The QuestBridge Regular Decision process allows you to apply to any or all of our partner colleges through a traditional regular decision process. You may choose not to rank colleges for the College Match process and only apply to our partner colleges for Regular Decision. Or, if you apply for the College Match and are not selected for a match scholarship, you can request to have your application forwarded to our partner colleges for Regular Decision.
In order to participate in the Regular Decision process, you must submit your National College Match application by September 30.
For parents of students currently diagnosed with a learning-disability or who are currently enrolled in elementary, middle, or high school special education classes, please reading the October 18, 2011 USA Today article, “Learning-disabled students get a firmer grip on college” by Mary Beth Marklein. Ms. Marklein highlights some of the challenges confronting students as well as the increased college opportunities available to such students. Nearly nine out of ten of the country’s two-year and four-year colleges enroll students with disabilities. And, while 86 percent of such schools enroll students with learning disabilities, only 26 percent provide sufficient support mechanisms in place. Nearly 11 percent of college students have some sort of disability. Students with attention-deficit or related disorders have increased to 19 percent. Under the Americans with Disabilities Act, all colleges are required to provide accommodations to college students. However, unlike elementary, middle, and high schools, which are required by law to identify, evaluate and help students with disabilities, colleges do not have to do anything unless a student asks for help.
Landmark College in Putney, Vermont hosts summer boot camps to assist students in developing strategies to prepare for a successful transition into their first year of college. Students learn how to cope with academics, speak to instructors, and advocate for their rights such as extra time on tests, access to a professor’s notes, or a distraction-free place to study. The program stresses the importance of students learning how to advocate for themselves. Most most students had parents advocating for them throughout their K – 12 schooling and teachers who failed to effectively prepare students for college.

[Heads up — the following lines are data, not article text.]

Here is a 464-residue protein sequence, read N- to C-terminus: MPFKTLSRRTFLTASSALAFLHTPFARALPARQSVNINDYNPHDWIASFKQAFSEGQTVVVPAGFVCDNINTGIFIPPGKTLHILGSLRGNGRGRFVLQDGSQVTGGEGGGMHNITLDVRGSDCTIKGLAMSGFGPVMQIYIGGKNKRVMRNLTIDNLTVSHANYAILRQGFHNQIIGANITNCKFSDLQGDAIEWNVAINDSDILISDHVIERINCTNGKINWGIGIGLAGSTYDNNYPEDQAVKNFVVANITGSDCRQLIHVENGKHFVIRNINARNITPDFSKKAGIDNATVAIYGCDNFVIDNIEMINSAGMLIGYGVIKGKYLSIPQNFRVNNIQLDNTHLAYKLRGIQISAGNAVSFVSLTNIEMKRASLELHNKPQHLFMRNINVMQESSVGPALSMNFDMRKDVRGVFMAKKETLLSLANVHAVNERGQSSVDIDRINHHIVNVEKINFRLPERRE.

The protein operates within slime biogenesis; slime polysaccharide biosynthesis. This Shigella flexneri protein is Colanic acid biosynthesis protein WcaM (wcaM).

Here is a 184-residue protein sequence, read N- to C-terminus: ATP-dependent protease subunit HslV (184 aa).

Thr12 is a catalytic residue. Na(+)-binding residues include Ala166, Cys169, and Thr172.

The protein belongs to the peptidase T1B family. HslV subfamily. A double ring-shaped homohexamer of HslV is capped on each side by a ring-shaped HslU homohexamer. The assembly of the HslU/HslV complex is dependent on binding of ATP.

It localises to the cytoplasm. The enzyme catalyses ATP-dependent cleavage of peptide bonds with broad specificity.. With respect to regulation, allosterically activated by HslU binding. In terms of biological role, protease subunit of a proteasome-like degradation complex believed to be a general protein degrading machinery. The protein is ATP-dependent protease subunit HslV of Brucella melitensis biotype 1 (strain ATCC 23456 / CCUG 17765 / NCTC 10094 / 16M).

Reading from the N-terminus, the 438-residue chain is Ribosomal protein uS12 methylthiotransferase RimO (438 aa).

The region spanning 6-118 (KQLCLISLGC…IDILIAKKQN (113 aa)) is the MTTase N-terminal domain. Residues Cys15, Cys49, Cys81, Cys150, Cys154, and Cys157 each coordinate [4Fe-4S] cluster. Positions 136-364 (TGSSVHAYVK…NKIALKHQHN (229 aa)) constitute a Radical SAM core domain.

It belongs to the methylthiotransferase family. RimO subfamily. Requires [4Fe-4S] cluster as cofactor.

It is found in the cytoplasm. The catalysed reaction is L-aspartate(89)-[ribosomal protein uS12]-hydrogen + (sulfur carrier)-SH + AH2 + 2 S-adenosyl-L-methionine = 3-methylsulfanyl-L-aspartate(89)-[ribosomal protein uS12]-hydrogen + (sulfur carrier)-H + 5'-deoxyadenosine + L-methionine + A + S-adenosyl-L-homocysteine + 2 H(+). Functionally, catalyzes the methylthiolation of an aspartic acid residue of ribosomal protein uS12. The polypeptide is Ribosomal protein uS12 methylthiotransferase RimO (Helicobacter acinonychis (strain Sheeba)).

One of the greatest challenges facing such students is the lack of postsecondary preparation that they received in their K – 12 schooling. Many students were not taught note-taking, test preparation, or public speaking skills or how to maximize their strengths while minimizing their weaknesses. Few Special Education classes engaged students in the type of critical-thinking discussions they would be expected to engage in at the college level. In essence, the disabilities that they entered school with were oftentimes worsten during their K – 12 schooling. To fully understand what I mean, visit the Special Education classrooms one of your local schools and observe how little expectations teachers have of student performance. Then visit one of the athletic fields or gymnasiums and observe the stark contrast in the expectations that coaches have of their athletes (who also special education students). This is the best example of mainstreaming special education students. If you are truly interested in preparing your children or students for college, adopt a coaches’ mentality–expect more and they will give you more!
What you should do if you have learning challenges and you are planning to attend college:
- Research scholarships for students with learning challenges
- Thoroughly research colleges to identify those that offer the best support programs
- Research colleges that offer special degree programs for students with learning challenges (e.g., Sage and Excelsior colleges in Troy and Albany New York, University of Alabama, University of Arizona)
- Be honest and upfront, tell colleges what your challenges are and ask how they can support you in being successful
It is highly advisable that students research and visit potential colleges. The completed College Research Sheet illustrated here provides a quick glimpse of the differences between Ivy League, HBCU, public, military, and highly-selective liberal arts colleges. There are huge differences in acceptance rates, graduation rates, number of students, costs of attendance, and diversity. Students should identify a group of colleges they are interested in applying to, thoroughly research the schools, schedule an on-campus visit, and carefully discuss their options with parents, counselors, coaches, and students who have attended the college or university.